Rescooped by The Rice Process from teaching and technology
Scoop.it!

10 Ways Teacher Planning Should Adjust To The Google Generation | TeachThought

10 Ways Teacher Planning Should Adjust To The Google Generation | TeachThought | teaching and technology | Scoop.it
10 Ways Teacher Planning Should Adjust To The Google Generation

 

For the Google Generation, information isn’t scarce, and knowing has the illusion of only being a search away.

 

I’ve written before about how Google impacts the way students think. This post is less about students, and more about how planning resources like standards and curriculum maps might respond accordingly.

 

Curriculum maps are helpful little documents that standardize learning. That is, they clarify the content to be learned, and offer a shared pathway and schedule to deliver that content to students. Curriculum maps function as a kind of overview of learning content, and can also provide a common ground for the reform of planned learning activities based on assessment data (O’Malley, 1982).


Via Rob Hatfield, M.Ed., The Rice Process
more...
Rob Hatfield, M.Ed.'s curator insight, February 21, 8:44 PM

I do wish in Google Education, that Google would bring back the Google Wonder Wheel and Time line.  This was very useful in teaching with English Language Learners.

Kirsten Macaulay's curator insight, February 21, 11:43 PM

10 Ways Teacher Planning Should Adjust To The Google Generation & The Age Of Information

1. Make the work Google-proof

2. Force them to grapple with big questions without answers

3. Actually make social networks and media channels part of curriculum

4. Focus on learning strategies 

5. Create curriculum and lessons that absorb data seamlessly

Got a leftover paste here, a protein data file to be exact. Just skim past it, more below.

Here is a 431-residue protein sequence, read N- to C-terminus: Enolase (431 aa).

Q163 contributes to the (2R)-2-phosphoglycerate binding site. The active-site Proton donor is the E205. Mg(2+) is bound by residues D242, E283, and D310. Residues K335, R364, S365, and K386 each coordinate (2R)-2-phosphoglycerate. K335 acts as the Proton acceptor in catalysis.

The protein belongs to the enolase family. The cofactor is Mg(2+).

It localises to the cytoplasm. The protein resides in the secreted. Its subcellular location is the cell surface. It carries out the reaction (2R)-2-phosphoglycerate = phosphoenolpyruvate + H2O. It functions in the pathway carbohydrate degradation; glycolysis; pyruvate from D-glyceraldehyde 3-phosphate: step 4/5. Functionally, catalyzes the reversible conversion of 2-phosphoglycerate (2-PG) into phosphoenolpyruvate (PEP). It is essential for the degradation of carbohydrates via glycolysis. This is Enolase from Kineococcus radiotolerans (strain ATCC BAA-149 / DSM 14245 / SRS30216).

6. Anticipate student needs

7. Focus less on “understanding”

8. Use spiraling by design

9. Discourage use of traditional units

10. Illuminate the nuance of the world

and bonus!

11. Promote discovery and curiosity and self-direction over coverage and compliance

 

The Age of Information is characterized by discovery, curiosity, whimsy, and connectivity–all which necessitate self-monitoring and self-direction.

Christy P.Novack's curator insight, February 23, 11:36 AM

A nicely written article with strong points on what is beneficial for students. However, the reality of implementing some of the tips is beyond just the teacher in the classroom and exposes other challenges. #edtech #instructionaldesign

Rescooped by The Rice Process from 21st Century Teaching and Learning
Scoop.it!

5 Assessment Strategies Every Teacher Should Know

5 Assessment Strategies Every Teacher Should Know | teaching and technology | Scoop.it
5 Assessment Strategies Every Teacher Should Know

 

Most teachers and current textbooks offer varied approaches to the material to be learned so the teaching can be brain-compatible with the varied student learning styles. It is only logical that respect for these individual learning styles be incorporated into assessment forms.


Via Rob Hatfield, M.Ed.
more...
Rob Hatfield, M.Ed.'s curator insight, February 11, 6:48 PM

These teaching and learning assessment strategies can be adapted to fit within your learning environment.

Juan Legarda's curator insight, February 12, 6:22 PM

Learning Styles and Assessment:

Kirsten Macaulay's curator insight, February 13, 5:28 AM

Option 1: Open-Book & Take-Home Tests

 

Option 2: Student-Made Tests

 

How My Students Create And Study For Their Own Exams

This is the process I use for student-created math final exams in my classroom. Your process may differ depending on grade level, content area, or other local concerns.